Originally aired 4 Nov 2010
Written by Brian Young
Directed by Liz Friedlander
Starring Nina Dobrev, Paul Wesley, and Ian Somerhalder
My rating: ★★1/2 stars
Uneven episode introduces major storyline and characters.
With Katherine ensconced in the tomb, a new threat emerges for Elena. This episode seems a little like a pilot for a new series. The show is beginning a major new arc with a new set of characters and a complex expansion of the mythology of the series.
The first new characters we meet are the vampire couple who have kidnapped Elena, Trevor (Trent Ford) and Rose (Lauren Cohan, TV’s The Walking Dead). Like Lexi and Stefan, Trevor and Rose are platonic best friends. Having been on the run together for 500 years, they are sort of non-romantic life companions, or “unlife” companions, as the case may be. No one in the series has yet commented on these long-running, mixed-gender friendships that somehow never turn romantic or sexual, but it would be an interesting topic to explore.
Through some tedious question-and-answer dialogue—a lazy way to convey exposition—Rose tells Elena that, as the doppelganger, Elena is needed to break the Sun and the Moon Curse. When Elena explains that she believed the Moonstone is what will break the curse, Rose replies, “No, the Moonstone is what binds the curse. Sacrifice is what breaks it”—because that makes everything clear. If Elena and not the Moonstone is the key to breaking the curse, then I have to wonder why vampires and werewolves keep chasing after the Moonstone. The series never offers a more clear explanation of what the role of the Moonstone is in all this curse business.
Also during their conversation, Rose reveals to Elena that she knows of the Salvatore brothers. She says, “A hundred years back a friend of mine tried to set me up with Stefan. She said he was one of the good ones. More of a sucker for the bad boys though, but I digress.” Pat yourself on the back if you see where that is going.
Despite the title of the episode, Rose is not the most important character introduced in the episode. This episode is the first time we hear about The Originals, the group of primordial vampires from which all other vampires are descended. These vampires will play a significant role for the next two and half seasons and become the core characters of the spin-off series, The Originals (set to premiere in Fall 2013).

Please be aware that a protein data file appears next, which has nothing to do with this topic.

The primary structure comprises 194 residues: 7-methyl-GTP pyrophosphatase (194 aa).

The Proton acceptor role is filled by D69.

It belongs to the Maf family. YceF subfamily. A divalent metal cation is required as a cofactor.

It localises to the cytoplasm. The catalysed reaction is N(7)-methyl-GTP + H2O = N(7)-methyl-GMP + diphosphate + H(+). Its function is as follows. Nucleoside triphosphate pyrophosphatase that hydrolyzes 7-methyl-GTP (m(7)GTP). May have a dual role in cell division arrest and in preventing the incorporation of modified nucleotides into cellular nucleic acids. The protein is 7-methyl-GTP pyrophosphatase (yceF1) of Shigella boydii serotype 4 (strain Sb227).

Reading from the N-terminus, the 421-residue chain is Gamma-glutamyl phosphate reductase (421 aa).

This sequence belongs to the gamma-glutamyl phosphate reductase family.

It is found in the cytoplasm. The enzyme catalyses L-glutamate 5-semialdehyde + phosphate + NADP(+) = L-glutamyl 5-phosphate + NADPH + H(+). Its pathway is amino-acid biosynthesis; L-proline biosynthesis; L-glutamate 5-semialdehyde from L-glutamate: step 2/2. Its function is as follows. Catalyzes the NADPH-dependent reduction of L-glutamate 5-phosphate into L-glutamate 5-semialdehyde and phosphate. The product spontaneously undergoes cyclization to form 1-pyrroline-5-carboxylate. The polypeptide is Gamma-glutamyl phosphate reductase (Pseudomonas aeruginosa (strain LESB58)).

The only Original we actually meet in this episode is the straight-laced, impeccably and conservatively dressed Elijah (Daniel Gillies, Spider-man 2, TV’s Saving Hope). Elijah is the most reasonable of The Originals, a “man of honor,” as Rose states.
We learn that half a millennium earlier, Trevor did something to betray Klaus, one of The Originals, leading to him and Rose to become fugitives. Tired of running, they see Elena as a way to appease The Originals. They have arranged to turn her over to Elijah, preferring to deal with him than with Klaus himself.
This episode, also, is the first time in the series we hear about Klaus. Readers of the books will recognize the name as the powerful, evil vampire who turned Katherine. Klaus, in the show, is still powerful and evil, a major villain. However, the show alters the character’s nature and background significantly from the books.
Elijah, on the other hand, is a character original to the show. Clam and stolid, he’s different from other vampires, with their tendency to be overwrought. I just wish that Gillies played him with more suaveness.
Elijah, we learn, is always true to his word. Before turning over Elena to him, Rose asks him to verify that, in exchange for Elena, he will pardon her and Trevor. Elijah tells Rose solemnly, “You have my word that I will pardon you.” And he lives up to his word. To the letter. He pardons Rose. He karate chops Trevor’s head off. If Elijah is the reasonable and honorable Original, his actions here suggest that the others must be very dangerous indeed.
The Salvatore brothers arrive in time to save Elena, after a long road trip to where she’s being held. The writers acknowledge that their relationship talk during the trip is hackneyed by having Damon say, “Can we not do the whole road-trip bonding thing? The cliché of it all makes me itch.” Nevertheless, they do do the bonding thing, and it is clichéd. They reach an understanding where they agree to work together to save Elena and acknowledge that they are both in love with her. Eventually, after the crisis is over, Stefan apologizes for forcing Damon to become a vampire. When Damon states that the apology is unnecessary, Stefan replies that it still needs to be said.